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Published: May 3, 2011 by Katherine Tegen

Pages: 487

Series: Divergent, #1

Genre: Dystopian

 

Favorite quote: “Becoming fearless isn’t the point. That’s impossible. It’s learning how to control your fear, and how to be free from it.”

For my first post on my shiny new blog, here’s a book review of my current favorite YA dystopian novel, Divergent, by Veronica Roth.

When I picked up this book in the store, I wasn’t sure. The blurb didn’t get me interested. The whole “one choice” thing seemed already familiar.  I really needed something new, however, so I opened the book and read the first page…and then the next page…and the page after that…and I knew I just HAD to buy the book and finish it.

Divergent is possibly my favorite dystopian novel yet. I couldn’t put it down until I finished. The word-building could use a little more detail in a few places, but since this is a trilogy (and the book focuses on Tris and what she chooses) I’m sure it will be filled out. There are five factions that pride themselves on what they value above all. Each faction believes they’re the ones with the right answer. At the age of sixteen, every person takes an aptitude test to reveal which faction they should belong in, and then they must choose what they value most, and therefore which faction they will be for the rest of their lives – IF they pass initiation. If you don’t pass, you are factionless, and you will never have a sense of community or even a decent standard of living. The five factions are Candor (honesty), Erudite (knowledge), Amity (peace), Dauntless (courage), and Abnegation (selflessness). Tris was raised Abnegation, but she must choose which faction she belongs in – and if she chooses a different faction, her family might hate her forever.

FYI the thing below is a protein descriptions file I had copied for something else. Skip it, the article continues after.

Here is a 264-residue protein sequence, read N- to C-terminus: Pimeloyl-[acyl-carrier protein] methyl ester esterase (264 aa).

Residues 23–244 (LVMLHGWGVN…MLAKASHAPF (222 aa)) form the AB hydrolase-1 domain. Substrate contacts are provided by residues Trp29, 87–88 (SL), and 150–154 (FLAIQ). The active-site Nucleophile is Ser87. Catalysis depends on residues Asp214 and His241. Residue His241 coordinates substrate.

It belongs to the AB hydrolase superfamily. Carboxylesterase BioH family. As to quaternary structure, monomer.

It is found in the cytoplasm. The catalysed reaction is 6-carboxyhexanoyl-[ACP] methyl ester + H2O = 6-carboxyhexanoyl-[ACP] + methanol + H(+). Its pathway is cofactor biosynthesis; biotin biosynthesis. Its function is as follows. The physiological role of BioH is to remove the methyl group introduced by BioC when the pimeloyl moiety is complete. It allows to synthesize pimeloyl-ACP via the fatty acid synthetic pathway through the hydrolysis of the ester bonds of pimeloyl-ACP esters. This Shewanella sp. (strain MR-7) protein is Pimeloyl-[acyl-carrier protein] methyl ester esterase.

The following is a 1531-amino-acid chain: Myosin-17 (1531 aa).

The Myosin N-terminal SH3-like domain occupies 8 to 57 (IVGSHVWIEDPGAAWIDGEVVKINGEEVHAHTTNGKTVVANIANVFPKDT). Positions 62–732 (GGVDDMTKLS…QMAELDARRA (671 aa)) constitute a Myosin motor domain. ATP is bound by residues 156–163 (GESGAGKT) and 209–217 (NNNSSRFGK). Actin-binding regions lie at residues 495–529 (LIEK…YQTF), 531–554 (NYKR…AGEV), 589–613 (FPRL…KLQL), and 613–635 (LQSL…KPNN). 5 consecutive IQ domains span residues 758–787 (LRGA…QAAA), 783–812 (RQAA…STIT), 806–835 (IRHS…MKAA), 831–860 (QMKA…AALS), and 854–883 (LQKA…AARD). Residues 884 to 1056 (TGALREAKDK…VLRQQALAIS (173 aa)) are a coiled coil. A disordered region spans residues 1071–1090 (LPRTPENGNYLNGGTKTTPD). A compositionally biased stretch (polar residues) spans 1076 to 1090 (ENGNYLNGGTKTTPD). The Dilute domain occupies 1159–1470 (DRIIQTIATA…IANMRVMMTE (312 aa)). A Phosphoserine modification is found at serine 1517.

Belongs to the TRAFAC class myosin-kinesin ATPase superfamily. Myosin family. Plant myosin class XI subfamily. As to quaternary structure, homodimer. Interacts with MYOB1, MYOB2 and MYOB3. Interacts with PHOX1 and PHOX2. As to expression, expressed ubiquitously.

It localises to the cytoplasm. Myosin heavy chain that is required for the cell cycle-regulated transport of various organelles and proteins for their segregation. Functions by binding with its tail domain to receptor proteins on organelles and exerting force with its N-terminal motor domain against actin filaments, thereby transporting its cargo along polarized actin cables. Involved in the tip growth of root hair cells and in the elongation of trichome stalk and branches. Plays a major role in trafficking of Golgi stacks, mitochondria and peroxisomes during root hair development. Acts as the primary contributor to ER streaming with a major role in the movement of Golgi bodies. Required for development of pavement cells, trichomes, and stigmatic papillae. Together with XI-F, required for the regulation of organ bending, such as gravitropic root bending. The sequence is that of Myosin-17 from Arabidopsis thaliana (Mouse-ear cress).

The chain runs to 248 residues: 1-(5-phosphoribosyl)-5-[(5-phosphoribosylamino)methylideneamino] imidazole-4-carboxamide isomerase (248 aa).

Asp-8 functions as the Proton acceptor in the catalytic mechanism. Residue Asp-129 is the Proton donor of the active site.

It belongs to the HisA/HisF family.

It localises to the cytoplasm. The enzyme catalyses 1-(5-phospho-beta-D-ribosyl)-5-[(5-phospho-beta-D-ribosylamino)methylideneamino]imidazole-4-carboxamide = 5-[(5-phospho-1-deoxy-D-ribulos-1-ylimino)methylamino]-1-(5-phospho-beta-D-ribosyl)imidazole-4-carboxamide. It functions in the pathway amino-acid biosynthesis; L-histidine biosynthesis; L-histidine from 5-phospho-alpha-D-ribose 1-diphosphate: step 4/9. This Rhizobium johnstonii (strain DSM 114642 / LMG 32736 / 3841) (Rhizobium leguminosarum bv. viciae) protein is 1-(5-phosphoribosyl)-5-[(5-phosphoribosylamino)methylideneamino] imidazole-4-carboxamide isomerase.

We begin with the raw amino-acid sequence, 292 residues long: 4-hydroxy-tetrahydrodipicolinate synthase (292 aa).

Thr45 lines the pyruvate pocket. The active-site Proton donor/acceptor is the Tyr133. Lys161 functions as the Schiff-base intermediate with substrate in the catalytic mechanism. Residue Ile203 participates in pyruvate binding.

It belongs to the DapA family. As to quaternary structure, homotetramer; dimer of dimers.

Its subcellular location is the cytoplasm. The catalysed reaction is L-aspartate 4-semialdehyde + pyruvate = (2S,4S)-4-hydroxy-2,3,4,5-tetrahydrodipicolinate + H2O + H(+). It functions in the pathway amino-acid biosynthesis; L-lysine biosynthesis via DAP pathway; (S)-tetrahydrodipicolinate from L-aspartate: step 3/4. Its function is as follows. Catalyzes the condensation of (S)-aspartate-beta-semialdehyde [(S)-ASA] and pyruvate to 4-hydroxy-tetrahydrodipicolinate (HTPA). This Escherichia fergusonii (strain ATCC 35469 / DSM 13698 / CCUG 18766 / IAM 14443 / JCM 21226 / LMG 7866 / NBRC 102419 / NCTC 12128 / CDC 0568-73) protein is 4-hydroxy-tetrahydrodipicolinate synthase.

But her aptitude test reveals her to be “Divergent”, meaning she fits in more than one faction. In Tris’s world, this is a BAD thing to be. Tris is urged to keep her Divergence secret. She picks her faction, and the adventure begins.

This book has a lot of unexpected twists in it, and it really takes off in the second half. I loved a few of the characters, like Will and Christina. I didn’t like Four at all, because his behavior in the beginning is erratic. I did appreciate how the romance isn’t one of those “omg I just met you, now I love you!” things. The romance doesn’t overpower the story at all.

Tris is a very believable character. She has flaws (like doing Divergent things when she’s supposed to keep it a secret) and she has strengths. She grows from a shy, cautious Abnegation girl into a brave heroine. I think she’s one of those badass YA heroines that we all want to see.

Three things I would have liked to see more of:

1) the fight scenes and other training things that Tris had (it seems like Tris participated in very little fight training)

2) how the world came to be like this (we see mention of a “great peace, when the factions were formed” and Tris says it’s stayed like this because everyone’s afraid of war if anything changes. So was there a terrible war and then everyone split up according to their favored value?)

3) the factionless and how their world works (for instance, do their children get to choose their faction and go through initiation?)

I would recommend Divergent to any dystopian fan, especially ones who enjoyed The Hunger Games and Matched.

Rating: 4.5/5

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